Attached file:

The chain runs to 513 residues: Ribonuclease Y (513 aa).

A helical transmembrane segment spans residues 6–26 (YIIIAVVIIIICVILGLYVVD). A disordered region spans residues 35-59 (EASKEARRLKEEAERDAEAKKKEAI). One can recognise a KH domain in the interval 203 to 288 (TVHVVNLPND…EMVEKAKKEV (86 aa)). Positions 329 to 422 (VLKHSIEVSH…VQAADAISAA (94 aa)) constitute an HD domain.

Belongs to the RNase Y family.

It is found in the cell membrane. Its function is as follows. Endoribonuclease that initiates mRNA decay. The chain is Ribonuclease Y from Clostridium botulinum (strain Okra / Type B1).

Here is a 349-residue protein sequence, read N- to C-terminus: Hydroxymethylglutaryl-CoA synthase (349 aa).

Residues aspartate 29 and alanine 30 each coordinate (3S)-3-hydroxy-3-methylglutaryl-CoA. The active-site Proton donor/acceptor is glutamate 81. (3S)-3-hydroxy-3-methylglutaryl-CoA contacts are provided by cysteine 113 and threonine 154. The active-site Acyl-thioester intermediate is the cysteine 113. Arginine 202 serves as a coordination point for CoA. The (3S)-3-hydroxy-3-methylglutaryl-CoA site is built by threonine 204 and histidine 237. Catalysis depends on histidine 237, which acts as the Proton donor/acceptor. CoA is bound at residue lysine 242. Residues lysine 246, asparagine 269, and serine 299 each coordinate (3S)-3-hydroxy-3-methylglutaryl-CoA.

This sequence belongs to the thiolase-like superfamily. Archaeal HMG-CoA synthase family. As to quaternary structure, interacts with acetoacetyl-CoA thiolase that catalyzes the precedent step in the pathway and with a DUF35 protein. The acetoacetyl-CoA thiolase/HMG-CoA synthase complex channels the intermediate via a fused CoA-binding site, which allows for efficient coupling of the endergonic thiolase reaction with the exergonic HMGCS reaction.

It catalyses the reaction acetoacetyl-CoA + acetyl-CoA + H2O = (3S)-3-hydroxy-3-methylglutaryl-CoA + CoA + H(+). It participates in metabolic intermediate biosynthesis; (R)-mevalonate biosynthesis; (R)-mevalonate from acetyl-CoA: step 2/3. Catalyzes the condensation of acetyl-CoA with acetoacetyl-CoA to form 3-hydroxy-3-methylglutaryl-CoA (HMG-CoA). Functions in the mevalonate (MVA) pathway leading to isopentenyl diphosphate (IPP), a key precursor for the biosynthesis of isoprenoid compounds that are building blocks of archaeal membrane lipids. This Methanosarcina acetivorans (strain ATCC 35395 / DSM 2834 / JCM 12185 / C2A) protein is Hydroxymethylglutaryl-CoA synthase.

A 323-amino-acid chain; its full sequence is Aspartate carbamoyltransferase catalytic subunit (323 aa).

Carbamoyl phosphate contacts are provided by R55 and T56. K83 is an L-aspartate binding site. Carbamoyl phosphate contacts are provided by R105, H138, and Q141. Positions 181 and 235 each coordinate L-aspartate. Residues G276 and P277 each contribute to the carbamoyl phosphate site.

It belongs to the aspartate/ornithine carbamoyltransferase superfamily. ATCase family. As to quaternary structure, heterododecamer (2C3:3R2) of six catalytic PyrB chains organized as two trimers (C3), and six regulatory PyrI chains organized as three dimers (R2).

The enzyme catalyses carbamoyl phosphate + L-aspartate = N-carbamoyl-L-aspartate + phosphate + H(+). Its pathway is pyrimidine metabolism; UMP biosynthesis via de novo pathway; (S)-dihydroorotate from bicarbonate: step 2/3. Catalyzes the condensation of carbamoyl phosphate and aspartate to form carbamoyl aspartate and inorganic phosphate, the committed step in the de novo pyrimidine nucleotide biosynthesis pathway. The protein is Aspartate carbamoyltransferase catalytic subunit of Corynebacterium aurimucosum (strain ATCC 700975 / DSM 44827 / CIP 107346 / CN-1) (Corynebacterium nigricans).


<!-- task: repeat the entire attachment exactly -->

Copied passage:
The chain runs to 513 residues: Ribonuclease Y (513 aa).

A helical transmembrane segment spans residues 6–26 (YIIIAVVIIIICVILGLYVVD). A disordered region spans residues 35-59 (EASKEARRLKEEAERDAEAKKKEAI). One can recognise a KH domain in the interval 203 to 288 (TVHVVNLPND…EMVEKAKKEV (86 aa)). Positions 329 to 422 (VLKHSIEVSH…VQAADAISAA (94 aa)) constitute an HD domain.

Belongs to the RNase Y family.

It is found in the cell membrane. Its function is as follows. Endoribonuclease that initiates mRNA decay. The chain is Ribonuclease Y from Clostridium botulinum (strain Okra / Type B1).

Here is a 349-residue protein sequence, read N- to C-terminus: Hydroxymethylglutaryl-CoA synthase (349 aa).

Residues aspartate 29 and alanine 30 each coordinate (3S)-3-hydroxy-3-methylglutaryl-CoA. The active-site Proton donor/acceptor is glutamate 81. (3S)-3-hydroxy-3-methylglutaryl-CoA contacts are provided by cysteine 113 and threonine 154. The active-site Acyl-thioester intermediate is the cysteine 113. Arginine 202 serves as a coordination point for CoA. The (3S)-3-hydroxy-3-methylglutaryl-CoA site is built by threonine 204 and histidine 237. Catalysis depends on histidine 237, which acts as the Proton donor/acceptor. CoA is bound at residue lysine 242. Residues lysine 246, asparagine 269, and serine 299 each coordinate (3S)-3-hydroxy-3-methylglutaryl-CoA.

This sequence belongs to the thiolase-like superfamily. Archaeal HMG-CoA synthase family. As to quaternary structure, interacts with acetoacetyl-CoA thiolase that catalyzes the precedent step in the pathway and with a DUF35 protein. The acetoacetyl-CoA thiolase/HMG-CoA synthase complex channels the intermediate via a fused CoA-binding site, which allows for efficient coupling of the endergonic thiolase reaction with the exergonic HMGCS reaction.

It catalyses the reaction acetoacetyl-CoA + acetyl-CoA + H2O = (3S)-3-hydroxy-3-methylglutaryl-CoA + CoA + H(+). It participates in metabolic intermediate biosynthesis; (R)-mevalonate biosynthesis; (R)-mevalonate from acetyl-CoA: step 2/3. Catalyzes the condensation of acetyl-CoA with acetoacetyl-CoA to form 3-hydroxy-3-methylglutaryl-CoA (HMG-CoA). Functions in the mevalonate (MVA) pathway leading to isopentenyl diphosphate (IPP), a key precursor for the biosynthesis of isoprenoid compounds that are building blocks of archaeal membrane lipids. This Methanosarcina acetivorans (strain ATCC 35395 / DSM 2834 / JCM 12185 / C2A) protein is Hydroxymethylglutaryl-CoA synthase.

A 323-amino-acid chain; its full sequence is Aspartate carbamoyltransferase catalytic subunit (323 aa).

Carbamoyl phosphate contacts are provided by R55 and T56. K83 is an L-aspartate binding site. Carbamoyl phosphate contacts are provided by R105, H138, and Q141. Positions 181 and 235 each coordinate L-aspartate. Residues G276 and P277 each contribute to the carbamoyl phosphate site.

It belongs to the aspartate/ornithine carbamoyltransferase superfamily. ATCase family. As to quaternary structure, heterododecamer (2C3:3R2) of six catalytic PyrB chains organized as two trimers (C3), and six regulatory PyrI chains organized as three dimers (R2).

The enzyme catalyses carbamoyl phosphate + L-aspartate = N-carbamoyl-L-aspartate + phosphate + H(+). Its pathway is pyrimidine metabolism; UMP biosynthesis via de novo pathway; (S)-dihydroorotate from bicarbonate: step 2/3. Catalyzes the condensation of carbamoyl phosphate and aspartate to form carbamoyl aspartate and inorganic phosphate, the committed step in the de novo pyrimidine nucleotide biosynthesis pathway. The protein is Aspartate carbamoyltransferase catalytic subunit of Corynebacterium aurimucosum (strain ATCC 700975 / DSM 44827 / CIP 107346 / CN-1) (Corynebacterium nigricans).